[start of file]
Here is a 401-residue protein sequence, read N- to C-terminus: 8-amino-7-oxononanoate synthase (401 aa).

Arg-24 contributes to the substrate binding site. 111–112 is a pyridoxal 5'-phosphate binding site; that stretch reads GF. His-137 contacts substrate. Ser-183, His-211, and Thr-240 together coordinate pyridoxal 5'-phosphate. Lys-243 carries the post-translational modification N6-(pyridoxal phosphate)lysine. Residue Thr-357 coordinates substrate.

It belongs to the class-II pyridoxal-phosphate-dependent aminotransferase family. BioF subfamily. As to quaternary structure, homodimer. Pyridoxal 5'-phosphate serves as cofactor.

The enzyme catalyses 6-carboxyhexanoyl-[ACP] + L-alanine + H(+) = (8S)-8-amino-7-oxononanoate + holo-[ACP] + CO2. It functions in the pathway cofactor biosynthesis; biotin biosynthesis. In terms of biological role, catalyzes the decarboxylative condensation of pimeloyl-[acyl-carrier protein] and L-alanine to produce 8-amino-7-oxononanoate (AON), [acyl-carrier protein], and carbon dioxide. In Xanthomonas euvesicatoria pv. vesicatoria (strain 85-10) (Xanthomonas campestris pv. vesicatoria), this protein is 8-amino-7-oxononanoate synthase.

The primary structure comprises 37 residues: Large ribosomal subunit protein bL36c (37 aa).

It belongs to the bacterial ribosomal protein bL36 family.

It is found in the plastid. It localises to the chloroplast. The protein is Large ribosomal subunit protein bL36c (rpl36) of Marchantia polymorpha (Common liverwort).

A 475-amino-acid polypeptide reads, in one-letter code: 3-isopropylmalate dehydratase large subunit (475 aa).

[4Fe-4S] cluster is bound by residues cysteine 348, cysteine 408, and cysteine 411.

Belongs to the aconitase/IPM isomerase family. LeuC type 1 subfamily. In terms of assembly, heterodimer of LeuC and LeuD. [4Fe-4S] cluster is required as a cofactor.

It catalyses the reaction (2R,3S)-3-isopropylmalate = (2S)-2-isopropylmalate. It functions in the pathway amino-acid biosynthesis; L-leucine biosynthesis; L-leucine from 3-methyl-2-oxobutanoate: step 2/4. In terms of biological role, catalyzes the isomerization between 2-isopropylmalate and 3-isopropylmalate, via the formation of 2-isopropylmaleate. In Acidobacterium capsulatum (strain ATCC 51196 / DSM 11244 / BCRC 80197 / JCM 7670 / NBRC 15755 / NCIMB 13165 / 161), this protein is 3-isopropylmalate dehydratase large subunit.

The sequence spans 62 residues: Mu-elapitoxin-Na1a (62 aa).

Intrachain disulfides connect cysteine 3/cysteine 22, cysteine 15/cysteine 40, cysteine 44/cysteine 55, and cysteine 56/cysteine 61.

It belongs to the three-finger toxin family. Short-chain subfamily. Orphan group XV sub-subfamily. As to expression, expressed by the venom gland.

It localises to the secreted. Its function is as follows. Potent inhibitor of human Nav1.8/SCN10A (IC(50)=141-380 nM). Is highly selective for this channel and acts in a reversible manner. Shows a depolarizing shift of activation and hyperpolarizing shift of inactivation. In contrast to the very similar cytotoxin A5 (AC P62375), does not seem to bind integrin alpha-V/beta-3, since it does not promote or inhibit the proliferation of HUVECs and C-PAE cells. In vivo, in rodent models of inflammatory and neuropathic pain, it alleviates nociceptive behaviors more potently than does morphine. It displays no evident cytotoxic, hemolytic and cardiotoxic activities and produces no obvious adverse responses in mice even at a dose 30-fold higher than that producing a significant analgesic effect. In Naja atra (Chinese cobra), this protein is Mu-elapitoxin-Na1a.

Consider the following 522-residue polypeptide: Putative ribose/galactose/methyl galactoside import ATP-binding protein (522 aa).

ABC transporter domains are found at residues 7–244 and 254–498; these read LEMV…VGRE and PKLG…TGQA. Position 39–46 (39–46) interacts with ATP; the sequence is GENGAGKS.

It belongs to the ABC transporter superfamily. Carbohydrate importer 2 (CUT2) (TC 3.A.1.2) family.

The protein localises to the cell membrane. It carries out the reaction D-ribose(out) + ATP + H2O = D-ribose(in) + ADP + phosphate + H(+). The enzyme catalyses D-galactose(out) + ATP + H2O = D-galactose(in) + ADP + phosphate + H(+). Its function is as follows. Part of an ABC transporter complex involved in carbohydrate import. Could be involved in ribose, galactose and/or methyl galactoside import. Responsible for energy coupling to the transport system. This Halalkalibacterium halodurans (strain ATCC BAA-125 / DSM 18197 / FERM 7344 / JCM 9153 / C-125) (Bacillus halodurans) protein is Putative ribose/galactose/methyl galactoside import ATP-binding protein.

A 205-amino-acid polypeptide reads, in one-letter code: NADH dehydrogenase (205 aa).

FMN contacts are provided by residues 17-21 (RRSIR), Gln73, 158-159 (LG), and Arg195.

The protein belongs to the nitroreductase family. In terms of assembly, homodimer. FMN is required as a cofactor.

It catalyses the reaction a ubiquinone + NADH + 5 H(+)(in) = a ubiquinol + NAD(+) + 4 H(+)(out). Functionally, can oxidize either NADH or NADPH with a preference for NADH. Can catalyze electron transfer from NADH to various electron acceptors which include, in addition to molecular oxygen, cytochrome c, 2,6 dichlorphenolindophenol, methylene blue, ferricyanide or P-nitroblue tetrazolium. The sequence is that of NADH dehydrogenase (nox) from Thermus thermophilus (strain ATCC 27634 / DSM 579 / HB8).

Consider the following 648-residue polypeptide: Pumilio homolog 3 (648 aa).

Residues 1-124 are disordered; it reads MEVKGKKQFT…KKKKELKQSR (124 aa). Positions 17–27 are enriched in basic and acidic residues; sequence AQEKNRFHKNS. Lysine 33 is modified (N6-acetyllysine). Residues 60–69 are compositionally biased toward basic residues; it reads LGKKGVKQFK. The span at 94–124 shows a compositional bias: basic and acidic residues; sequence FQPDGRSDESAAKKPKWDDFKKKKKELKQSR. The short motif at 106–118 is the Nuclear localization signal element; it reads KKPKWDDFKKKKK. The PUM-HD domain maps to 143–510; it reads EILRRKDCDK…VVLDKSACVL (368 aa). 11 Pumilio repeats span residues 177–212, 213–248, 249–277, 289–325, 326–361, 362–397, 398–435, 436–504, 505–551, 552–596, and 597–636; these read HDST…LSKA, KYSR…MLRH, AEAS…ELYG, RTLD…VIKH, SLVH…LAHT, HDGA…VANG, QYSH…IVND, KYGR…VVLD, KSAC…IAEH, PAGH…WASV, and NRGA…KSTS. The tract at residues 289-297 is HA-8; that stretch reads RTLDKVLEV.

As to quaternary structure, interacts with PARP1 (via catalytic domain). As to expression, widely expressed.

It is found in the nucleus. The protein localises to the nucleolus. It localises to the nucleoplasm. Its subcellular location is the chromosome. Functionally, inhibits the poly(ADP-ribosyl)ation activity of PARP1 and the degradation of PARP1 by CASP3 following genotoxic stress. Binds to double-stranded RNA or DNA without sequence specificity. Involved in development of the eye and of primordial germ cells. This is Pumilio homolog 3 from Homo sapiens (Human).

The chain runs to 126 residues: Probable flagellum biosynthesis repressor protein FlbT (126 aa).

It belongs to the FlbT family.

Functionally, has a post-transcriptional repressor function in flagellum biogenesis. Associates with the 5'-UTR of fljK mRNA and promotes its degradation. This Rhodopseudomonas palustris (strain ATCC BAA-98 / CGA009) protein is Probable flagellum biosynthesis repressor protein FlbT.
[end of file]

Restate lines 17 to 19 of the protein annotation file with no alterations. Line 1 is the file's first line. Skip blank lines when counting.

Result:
ABC transporter domains are found at residues 7–244 and 254–498; these read LEMV…VGRE and PKLG…TGQA. Position 39–46 (39–46) interacts with ATP; the sequence is GENGAGKS.

It belongs to the ABC transporter superfamily. Carbohydrate importer 2 (CUT2) (TC 3.A.1.2) family.

The protein localises to the cell membrane. It carries out the reaction D-ribose(out) + ATP + H2O = D-ribose(in) + ADP + phosphate + H(+). The enzyme catalyses D-galactose(out) + ATP + H2O = D-galactose(in) + ADP + phosphate + H(+). Its function is as follows. Part of an ABC transporter complex involved in carbohydrate import. Could be involved in ribose, galactose and/or methyl galactoside import. Responsible for energy coupling to the transport system. This Halalkalibacterium halodurans (strain ATCC BAA-125 / DSM 18197 / FERM 7344 / JCM 9153 / C-125) (Bacillus halodurans) protein is Putative ribose/galactose/methyl galactoside import ATP-binding protein.